Ten minutes from home. Roiling clouds obscure the wan sun like a finicky lover. A breeze from the south assuages the nape of my neck, sticky with perspiration. Mist befogs my glasses, moistens my cheeks.

I’m going to get wet, perhaps very wet. In that split second my irritation morphs into acceptance: everything changes.

Around my fish-boots, rain polka-dots the sidewalk, then splatters into rivulets coursing along the curb toward the sewer. I relax into the wetness; its tentacles envelop me within their chill. I begin to laugh as I shelter beneath maples and oaks and catch my breath. It’s been awhile since I was drenched.

Then out into the open, the last stretch of my walk, and home. My scalp tingles, my chin drips, my shirt clings to my back, my pants etched with wavy designs—a waterlogged human. My laughter feels like orange sherbet.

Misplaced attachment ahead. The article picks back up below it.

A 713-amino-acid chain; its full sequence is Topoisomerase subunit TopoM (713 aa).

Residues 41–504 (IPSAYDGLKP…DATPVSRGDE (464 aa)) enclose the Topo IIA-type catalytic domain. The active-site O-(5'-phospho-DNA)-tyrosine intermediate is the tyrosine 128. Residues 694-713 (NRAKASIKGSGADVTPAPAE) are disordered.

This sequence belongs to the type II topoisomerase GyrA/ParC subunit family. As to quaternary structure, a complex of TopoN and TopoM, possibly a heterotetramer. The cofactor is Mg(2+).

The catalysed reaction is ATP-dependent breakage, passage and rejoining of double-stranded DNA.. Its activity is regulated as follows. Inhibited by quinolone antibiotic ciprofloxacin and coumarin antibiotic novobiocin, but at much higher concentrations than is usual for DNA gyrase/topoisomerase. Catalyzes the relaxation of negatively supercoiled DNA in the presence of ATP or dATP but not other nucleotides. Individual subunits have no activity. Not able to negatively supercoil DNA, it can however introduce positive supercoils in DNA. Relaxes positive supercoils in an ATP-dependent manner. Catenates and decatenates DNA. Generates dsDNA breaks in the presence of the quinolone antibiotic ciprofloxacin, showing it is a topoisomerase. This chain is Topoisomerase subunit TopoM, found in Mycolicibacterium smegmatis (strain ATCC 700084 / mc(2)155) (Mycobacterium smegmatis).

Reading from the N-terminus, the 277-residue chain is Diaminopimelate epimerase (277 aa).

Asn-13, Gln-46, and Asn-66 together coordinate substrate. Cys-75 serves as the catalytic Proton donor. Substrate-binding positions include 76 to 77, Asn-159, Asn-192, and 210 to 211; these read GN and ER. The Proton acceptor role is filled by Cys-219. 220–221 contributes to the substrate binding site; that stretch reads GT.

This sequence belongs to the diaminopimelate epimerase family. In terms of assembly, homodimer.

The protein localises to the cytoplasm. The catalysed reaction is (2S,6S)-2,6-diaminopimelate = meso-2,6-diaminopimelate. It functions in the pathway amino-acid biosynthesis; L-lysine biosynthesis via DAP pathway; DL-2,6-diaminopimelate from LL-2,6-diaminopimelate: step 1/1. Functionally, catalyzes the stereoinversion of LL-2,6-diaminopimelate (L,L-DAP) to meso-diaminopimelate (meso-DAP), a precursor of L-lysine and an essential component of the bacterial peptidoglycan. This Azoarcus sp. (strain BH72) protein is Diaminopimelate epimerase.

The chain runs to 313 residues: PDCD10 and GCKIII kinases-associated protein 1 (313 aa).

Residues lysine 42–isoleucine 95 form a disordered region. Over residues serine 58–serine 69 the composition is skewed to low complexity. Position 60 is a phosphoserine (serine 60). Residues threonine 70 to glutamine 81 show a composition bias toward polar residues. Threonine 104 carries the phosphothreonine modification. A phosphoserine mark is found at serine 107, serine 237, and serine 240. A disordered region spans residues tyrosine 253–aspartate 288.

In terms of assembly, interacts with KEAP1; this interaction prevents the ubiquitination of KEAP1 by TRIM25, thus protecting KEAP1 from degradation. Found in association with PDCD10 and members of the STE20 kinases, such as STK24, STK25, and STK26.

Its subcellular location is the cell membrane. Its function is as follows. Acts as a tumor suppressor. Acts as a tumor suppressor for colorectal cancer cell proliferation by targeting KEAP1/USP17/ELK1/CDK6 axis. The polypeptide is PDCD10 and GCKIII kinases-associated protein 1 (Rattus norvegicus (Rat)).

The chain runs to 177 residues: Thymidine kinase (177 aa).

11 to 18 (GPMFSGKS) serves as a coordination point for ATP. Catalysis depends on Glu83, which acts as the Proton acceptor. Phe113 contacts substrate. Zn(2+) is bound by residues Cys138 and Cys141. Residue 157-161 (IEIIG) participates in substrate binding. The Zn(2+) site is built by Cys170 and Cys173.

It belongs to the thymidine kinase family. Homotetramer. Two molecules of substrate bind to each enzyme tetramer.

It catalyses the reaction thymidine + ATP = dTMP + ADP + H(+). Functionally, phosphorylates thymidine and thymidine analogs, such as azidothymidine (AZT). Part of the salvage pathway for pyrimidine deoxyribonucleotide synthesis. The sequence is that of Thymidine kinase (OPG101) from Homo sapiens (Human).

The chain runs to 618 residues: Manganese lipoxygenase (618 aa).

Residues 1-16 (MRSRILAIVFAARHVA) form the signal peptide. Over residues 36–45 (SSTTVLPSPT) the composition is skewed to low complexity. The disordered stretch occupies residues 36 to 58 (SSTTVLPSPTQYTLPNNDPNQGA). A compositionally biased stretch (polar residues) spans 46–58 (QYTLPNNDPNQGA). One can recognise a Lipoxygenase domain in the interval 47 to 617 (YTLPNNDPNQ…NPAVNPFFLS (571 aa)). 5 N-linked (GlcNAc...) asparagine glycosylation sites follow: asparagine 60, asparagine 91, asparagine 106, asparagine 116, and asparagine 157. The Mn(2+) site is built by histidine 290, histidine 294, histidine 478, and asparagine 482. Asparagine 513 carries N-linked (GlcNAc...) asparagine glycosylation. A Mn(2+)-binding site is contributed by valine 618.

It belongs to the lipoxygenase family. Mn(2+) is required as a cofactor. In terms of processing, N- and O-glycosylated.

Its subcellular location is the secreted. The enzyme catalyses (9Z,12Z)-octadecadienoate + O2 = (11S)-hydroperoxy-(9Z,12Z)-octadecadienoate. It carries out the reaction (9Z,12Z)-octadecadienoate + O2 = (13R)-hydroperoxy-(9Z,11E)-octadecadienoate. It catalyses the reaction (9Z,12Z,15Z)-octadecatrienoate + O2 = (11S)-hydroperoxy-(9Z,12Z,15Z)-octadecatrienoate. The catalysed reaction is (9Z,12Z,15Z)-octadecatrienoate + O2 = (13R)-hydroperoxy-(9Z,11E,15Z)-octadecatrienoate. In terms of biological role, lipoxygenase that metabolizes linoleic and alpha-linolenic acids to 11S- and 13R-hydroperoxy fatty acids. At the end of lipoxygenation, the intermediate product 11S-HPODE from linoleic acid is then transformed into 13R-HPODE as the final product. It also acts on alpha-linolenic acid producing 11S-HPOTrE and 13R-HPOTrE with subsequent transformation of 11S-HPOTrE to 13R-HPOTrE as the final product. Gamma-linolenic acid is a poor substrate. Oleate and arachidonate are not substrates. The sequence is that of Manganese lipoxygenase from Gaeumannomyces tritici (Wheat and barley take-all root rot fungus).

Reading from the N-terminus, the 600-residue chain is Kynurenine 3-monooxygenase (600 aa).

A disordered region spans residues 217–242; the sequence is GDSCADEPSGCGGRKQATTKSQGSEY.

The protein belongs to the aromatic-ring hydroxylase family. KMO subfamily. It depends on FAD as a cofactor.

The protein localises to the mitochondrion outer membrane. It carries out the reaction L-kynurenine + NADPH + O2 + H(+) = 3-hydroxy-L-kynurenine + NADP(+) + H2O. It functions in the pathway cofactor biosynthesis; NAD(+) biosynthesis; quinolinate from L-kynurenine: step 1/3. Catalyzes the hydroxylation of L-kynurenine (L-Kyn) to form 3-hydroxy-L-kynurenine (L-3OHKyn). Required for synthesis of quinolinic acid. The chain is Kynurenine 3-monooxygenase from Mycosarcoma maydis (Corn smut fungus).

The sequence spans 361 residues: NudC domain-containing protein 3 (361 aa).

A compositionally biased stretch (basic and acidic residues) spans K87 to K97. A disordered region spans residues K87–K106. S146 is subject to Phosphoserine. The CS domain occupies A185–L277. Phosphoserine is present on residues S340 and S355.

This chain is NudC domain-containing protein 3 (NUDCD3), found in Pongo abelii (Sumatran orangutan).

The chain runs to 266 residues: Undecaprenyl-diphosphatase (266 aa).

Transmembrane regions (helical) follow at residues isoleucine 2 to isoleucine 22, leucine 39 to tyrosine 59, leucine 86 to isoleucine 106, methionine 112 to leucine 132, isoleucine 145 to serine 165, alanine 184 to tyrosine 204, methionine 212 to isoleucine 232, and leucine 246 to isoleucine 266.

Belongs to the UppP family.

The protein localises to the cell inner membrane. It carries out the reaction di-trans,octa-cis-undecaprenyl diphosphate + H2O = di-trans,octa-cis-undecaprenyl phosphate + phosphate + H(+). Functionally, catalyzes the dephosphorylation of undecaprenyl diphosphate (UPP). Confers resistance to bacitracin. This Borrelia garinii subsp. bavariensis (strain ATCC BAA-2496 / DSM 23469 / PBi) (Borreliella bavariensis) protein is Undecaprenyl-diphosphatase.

“Some people feel the rain. Others just get wet.” So said the gifted country singer and song writer, Roger Dean Miller.

Is this not also how grace works in our psyches? Always proffered, but awash in distractions?

 

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